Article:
To the girl in the waiting room…

I had been awake with her all night. Not the type of all nighter I was used to; alcohol, dancing, short skirts. I thought about this as Natalie was slumped over my shoulder, and I wondered if I even missed it. I also wondered how I had gotten to this place of actually wanting to hear someone burp in my ear.

4 AM: She just wouldn’t sleep. Ten day old Natalie screamed every time I put her in her bassinet despite being fed and changed.

I had planned to breast feed, and express milk so my husband could feed her and join in on the bonding as well. But with latch issues and frustration on my part with using a nipple shield, I began to exclusively pump and feed, which I have reconciled and justified to myself is just as good, no matter what the women in my breast feeding support group say. This is my journey after all.

6 AM: Her writhing and fussiness was getting contagious and I feared she sensed that in me. Out of desperation I breastfed her once more (with the nipple shield of course); she quieted down. She was mostly self soothing, she had just drank 2 oz. of pumped breastmilk so I knew she wasn’t hungry. Trying once again to put her in her bassinet, her eyes shot open and the crying began…again.

8 AM: I wake up with my head on her nursing pillow, and Natalie cradled in my arms. We are still on the couch. My back and engorged, un-pumped breasts ache with stiffness. I feel guilty. The posters and pamphlets the hospital gave me come to mind- Safe Sleeping; How to avoid SIDS. I replay parts of the video they made me and my husband watch, a documentary interviewing mothers who lost their children to co-sleeping.

I chase my guilt with a can of sugar free Red Bull and throw on the same clothes I wore yesterday. I rush around the house preparing Natalie and her diaper bag. I know we have her second pediatrician appointment in an hour, and I still have to change her diaper, dress her, feed her, and manage to get myself presentable.

Driving to the pediatrician, running yellow lights and making illegal right hand turns, Adele’s song “Hello” comes on.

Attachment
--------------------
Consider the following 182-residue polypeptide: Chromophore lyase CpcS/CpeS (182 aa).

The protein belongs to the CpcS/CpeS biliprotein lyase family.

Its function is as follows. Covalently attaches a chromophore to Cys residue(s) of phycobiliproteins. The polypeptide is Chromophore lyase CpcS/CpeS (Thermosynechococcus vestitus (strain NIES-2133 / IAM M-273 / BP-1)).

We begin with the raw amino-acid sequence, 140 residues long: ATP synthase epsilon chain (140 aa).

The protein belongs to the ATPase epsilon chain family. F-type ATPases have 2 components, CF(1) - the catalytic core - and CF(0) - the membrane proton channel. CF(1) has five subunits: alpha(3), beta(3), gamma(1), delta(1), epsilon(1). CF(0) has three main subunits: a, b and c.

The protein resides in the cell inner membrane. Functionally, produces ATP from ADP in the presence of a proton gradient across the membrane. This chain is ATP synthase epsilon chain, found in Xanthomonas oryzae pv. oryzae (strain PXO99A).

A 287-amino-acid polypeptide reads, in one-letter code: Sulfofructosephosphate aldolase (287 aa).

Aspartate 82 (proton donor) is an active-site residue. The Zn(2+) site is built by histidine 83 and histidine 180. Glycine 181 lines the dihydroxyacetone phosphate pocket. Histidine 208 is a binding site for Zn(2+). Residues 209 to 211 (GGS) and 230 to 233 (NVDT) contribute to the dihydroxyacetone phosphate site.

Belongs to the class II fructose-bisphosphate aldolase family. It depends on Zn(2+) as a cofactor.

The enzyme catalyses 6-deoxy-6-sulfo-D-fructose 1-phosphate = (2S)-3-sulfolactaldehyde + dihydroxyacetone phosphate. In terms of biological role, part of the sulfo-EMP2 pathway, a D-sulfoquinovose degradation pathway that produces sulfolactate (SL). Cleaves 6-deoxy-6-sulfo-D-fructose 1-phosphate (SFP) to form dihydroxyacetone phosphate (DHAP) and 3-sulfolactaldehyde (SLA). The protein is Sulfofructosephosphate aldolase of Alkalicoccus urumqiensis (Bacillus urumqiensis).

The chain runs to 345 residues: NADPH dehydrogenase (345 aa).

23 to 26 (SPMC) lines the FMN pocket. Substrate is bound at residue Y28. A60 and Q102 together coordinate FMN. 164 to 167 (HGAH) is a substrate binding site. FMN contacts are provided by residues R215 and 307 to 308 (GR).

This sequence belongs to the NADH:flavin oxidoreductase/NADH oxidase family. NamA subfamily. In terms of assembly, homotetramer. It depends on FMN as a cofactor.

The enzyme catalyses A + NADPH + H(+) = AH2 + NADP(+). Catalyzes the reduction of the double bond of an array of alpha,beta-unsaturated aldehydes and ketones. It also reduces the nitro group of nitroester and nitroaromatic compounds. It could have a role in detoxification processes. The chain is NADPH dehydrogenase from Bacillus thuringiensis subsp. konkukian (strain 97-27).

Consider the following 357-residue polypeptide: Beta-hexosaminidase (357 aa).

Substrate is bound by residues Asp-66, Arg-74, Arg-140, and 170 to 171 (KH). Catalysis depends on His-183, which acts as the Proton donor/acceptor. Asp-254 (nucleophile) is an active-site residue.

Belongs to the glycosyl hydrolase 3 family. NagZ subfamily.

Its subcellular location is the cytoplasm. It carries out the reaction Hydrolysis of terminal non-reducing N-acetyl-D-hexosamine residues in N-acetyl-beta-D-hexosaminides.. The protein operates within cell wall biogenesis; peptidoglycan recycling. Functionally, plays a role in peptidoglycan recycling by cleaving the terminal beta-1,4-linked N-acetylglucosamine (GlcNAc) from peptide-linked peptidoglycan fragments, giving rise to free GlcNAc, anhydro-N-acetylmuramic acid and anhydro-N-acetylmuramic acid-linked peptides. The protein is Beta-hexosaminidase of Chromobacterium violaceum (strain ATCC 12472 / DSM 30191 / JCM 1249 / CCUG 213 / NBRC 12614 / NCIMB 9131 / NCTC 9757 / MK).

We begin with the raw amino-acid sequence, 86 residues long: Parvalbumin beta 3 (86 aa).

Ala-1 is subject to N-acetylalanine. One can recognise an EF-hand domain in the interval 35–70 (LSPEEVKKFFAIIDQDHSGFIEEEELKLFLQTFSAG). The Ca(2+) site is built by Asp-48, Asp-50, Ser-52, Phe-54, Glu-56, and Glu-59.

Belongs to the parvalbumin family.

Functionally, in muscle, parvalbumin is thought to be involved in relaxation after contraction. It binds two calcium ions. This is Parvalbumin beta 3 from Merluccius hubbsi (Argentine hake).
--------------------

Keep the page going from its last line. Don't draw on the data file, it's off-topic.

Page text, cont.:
Maybe from the hormones still coursing through my body

Maybe because I’m sleep deprived

Maybe because it reminds me of bad choices I’ve made in the past; I start crying.

I quickly wipe the tears away and change the song. I can’t walk into the doctors office like that, and I wonder if she is not only checking Natalie’s progress, but mine as well. Is she looking for signs of post-partum depression, my ability as a first time mom?

We get there just in time for our appointment. After checking in with the receptionist, I take a seat and my first deep breath in a long time. My mind races over everything I am supposed to remember:

I packed the diapers, wipes, extra change of clothes, 3 bottles just in case.

Remember to ask the pediatrician about her clogged tear duct, am I allowed to give her gas drops yet? Her cord fell off, how often should I give her a bath? Why isn’t she sleeping in her bassinet anymore?

Shit…I forgot to brush my teeth. Did I really forget to brush my teeth? How? Shit. I didn’t even pack mints.

I stare at Natalie and check to see that she is breathing for the 472nd time. Was it bias that had me thinking my husband and I  created the most beautiful baby I had ever seen? Did everyone else think she was just as adorable and perfect as I did? In the ten days she has been in my arms, I have inspected every wrinkle, every hair, every piece of her with complete satisfaction yet hesitation that something could still be wrong. Something that I just couldn’t see. After all, I wasn’t expecting to stay in the hospital for five days treating her jaundice under light therapy and foam goggles.

“You look amazing for just having a baby.”